A short account of the history of mathematics

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The Story of Mathematics - A History of Mathematical Thought from Ancient Times to the Modern Day

Among them were Aryabhata c. A Persian named Al-Khwarizmi was also a famous mathematician. He lived in the early 9th century. He wrote about Indian numerals and algebra. He discovered the Fibonacci series of numbers. Each number is equal to the sum of the previous two numbers 1, 1, 3, 5, 8, 13, etc. During the 17th century mathematics made rapid progress. A Scot named John Napier invented logarithms. Englishman William Oughtred invented the slide rule. He also began using the symbol X for multiplication. John Graunt was the first man to study statistics. Meanwhile, a Frenchman named Blaise Pascal studied probability.

Renes Descartes invented the Cartesian coordinate system with x and y axes. Gottfried Leibniz invented calculus. One of the greatest mathematicians of the 18th century was Leonhard Euler Euler made many discoveries and he wrote hundreds of books on mathematics.

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Another great mathematician was Maria Agnesi. Delivery not available. Pickup not available. About This Item We aim to show you accurate product information. Manufacturers, suppliers and others provide what you see here, and we have not verified it. See our disclaimer. Customer Reviews. Write a review. See any care plans, options and policies that may be associated with this product. Email address.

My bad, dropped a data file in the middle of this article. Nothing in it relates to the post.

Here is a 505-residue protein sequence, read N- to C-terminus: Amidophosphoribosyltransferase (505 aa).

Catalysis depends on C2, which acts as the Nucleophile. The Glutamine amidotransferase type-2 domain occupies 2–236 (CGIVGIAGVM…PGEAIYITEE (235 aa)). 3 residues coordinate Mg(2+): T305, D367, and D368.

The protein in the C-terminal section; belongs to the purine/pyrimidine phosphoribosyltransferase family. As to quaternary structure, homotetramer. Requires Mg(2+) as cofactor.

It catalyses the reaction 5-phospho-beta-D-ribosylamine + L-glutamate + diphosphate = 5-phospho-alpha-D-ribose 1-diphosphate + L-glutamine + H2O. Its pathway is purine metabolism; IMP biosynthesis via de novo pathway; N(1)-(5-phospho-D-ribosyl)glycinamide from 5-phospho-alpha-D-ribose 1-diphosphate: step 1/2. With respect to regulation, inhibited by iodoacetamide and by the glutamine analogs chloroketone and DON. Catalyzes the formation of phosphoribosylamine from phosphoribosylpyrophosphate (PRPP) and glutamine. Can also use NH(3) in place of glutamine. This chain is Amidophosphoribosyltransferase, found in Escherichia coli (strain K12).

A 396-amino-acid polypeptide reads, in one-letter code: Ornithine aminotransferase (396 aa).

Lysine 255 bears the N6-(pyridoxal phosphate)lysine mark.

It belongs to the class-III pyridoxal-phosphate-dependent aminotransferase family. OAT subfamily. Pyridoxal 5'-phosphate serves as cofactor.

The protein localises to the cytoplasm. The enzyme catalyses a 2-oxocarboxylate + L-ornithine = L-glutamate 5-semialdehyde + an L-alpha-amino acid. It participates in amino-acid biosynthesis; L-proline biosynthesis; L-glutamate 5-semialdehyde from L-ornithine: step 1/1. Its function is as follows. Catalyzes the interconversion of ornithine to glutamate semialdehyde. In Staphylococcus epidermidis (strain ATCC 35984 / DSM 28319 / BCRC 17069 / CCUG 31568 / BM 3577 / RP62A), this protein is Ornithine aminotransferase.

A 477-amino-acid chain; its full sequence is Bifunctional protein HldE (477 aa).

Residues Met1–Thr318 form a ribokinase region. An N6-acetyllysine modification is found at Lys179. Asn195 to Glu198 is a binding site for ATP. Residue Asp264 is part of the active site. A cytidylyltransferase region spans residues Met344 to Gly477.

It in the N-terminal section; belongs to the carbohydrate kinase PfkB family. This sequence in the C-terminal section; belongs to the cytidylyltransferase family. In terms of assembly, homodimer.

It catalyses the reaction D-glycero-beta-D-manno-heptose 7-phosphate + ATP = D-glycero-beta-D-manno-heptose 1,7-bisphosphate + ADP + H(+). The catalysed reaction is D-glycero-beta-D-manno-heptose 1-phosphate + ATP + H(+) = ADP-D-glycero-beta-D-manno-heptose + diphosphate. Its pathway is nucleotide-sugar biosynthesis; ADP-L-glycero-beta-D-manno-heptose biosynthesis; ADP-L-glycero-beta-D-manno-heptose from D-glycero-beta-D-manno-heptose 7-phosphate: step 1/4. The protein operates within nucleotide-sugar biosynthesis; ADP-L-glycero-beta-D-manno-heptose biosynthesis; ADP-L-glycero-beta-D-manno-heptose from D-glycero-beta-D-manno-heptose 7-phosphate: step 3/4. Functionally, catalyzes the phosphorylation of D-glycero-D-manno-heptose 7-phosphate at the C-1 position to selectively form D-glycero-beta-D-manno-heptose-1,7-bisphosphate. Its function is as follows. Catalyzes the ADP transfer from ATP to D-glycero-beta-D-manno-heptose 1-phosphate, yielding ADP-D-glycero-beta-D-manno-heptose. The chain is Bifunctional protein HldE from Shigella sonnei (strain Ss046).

A Short Account of the History of Mathematics (Dover Books on Mathematics)

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Get to Know Us. The toughest reading of my life so far, beautiful. Feb 02, Maggie rated it liked it Shelves: non-fiction. View 2 comments. The last 3rd part of the book focused on more modern mathematics which I struggled with understanding. Given the author's target audience, finite scope and the time of writing, I understand why the book doesn't mention anything other than post Greek, European mathematics. I wonder in what ways this book would be changed if it were revised using the research available today. Finally, I must not forget to mention that Paul King did a great job narrating this book, thank you for your work and generosity.

Jul 06, Jacob rated it it was ok Shelves: maths. I found it a very interesting read from the chapter on systems on numeration until about the 18th century. Some sections are quite verbose and make for heavy reading.

ISBN 13: 9780486206301

Especially having only a more modern mathematical education, the geometric proofs were just too difficult to follow. I like to approach subjects from a historical viewpoint, and since I'm currently trying to improve my knowledge of mathematics, I decided to read some books on the history of mathematics. This was the first, and probably not a great choice.


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The Dover reprint of the edition and with some footnotes obviously added later , it is as the author says in the preface essentially the same as the 2nd edition of except for some corrections of errors. This has a number of problems; first and most I like to approach subjects from a historical viewpoint, and since I'm currently trying to improve my knowledge of mathematics, I decided to read some books on the history of mathematics.